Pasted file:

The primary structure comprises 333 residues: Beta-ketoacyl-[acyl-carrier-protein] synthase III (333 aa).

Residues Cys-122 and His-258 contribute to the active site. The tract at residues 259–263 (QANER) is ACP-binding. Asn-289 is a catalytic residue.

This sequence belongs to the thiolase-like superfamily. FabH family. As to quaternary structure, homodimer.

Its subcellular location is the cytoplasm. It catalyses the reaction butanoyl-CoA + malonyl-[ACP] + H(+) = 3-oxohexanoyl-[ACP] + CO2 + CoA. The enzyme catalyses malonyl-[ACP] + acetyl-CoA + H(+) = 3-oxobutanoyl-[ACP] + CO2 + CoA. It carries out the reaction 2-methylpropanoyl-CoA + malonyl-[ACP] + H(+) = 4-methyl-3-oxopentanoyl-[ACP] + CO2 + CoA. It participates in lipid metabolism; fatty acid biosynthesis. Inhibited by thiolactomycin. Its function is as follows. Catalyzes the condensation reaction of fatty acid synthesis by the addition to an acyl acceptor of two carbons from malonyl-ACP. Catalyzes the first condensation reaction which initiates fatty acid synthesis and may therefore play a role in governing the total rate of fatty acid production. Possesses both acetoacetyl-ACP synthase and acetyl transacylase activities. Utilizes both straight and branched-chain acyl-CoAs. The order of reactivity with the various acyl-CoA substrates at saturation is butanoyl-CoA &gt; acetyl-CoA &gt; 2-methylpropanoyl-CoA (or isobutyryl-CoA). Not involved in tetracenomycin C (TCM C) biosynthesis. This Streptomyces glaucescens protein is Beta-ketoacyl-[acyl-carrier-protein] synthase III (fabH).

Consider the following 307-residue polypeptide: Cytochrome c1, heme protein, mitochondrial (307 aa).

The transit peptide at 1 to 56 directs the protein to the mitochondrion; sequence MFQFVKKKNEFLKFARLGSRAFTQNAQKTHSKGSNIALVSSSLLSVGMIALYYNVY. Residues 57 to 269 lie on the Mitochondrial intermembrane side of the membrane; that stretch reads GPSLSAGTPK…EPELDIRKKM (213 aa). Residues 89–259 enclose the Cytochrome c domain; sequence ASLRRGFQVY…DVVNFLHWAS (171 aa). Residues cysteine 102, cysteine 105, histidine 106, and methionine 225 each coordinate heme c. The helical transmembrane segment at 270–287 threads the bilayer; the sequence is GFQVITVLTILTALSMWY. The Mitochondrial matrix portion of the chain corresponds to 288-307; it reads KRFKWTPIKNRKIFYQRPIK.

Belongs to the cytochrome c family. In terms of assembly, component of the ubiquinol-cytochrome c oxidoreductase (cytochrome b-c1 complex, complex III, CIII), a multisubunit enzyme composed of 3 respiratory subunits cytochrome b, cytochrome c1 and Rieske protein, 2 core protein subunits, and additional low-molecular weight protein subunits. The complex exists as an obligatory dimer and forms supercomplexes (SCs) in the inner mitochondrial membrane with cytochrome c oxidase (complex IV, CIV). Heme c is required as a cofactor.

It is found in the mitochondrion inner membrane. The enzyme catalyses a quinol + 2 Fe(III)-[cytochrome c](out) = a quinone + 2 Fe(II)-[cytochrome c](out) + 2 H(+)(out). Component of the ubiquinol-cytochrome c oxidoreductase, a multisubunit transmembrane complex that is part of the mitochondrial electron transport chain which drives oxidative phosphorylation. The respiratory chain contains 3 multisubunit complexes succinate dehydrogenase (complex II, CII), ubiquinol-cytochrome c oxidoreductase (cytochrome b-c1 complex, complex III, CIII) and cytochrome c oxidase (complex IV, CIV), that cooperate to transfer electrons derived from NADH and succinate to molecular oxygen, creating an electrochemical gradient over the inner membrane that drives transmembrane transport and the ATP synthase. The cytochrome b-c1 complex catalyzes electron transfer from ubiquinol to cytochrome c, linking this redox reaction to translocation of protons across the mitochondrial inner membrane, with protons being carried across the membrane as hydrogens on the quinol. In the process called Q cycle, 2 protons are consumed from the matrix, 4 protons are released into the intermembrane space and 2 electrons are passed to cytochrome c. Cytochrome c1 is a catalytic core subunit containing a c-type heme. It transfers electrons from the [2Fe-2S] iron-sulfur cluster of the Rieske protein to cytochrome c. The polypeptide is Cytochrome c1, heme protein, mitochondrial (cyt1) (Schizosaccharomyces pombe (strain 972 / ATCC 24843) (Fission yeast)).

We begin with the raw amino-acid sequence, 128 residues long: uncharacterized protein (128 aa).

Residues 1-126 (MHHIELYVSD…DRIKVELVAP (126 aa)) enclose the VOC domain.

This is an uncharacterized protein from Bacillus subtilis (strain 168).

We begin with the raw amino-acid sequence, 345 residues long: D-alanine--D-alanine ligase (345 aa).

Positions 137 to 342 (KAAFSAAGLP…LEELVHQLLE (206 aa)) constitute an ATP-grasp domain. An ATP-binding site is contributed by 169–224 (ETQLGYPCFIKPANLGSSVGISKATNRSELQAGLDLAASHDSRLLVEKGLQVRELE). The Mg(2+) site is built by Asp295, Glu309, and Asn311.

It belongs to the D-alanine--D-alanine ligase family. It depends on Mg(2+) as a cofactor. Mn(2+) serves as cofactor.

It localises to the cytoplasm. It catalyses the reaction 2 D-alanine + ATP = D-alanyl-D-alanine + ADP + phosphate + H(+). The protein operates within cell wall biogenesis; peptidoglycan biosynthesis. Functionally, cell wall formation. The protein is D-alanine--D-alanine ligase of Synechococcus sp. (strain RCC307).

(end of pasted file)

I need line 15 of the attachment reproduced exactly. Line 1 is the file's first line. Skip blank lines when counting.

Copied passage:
It localises to the cytoplasm. It catalyses the reaction 2 D-alanine + ATP = D-alanyl-D-alanine + ADP + phosphate + H(+). The protein operates within cell wall biogenesis; peptidoglycan biosynthesis. Functionally, cell wall formation. The protein is D-alanine--D-alanine ligase of Synechococcus sp. (strain RCC307).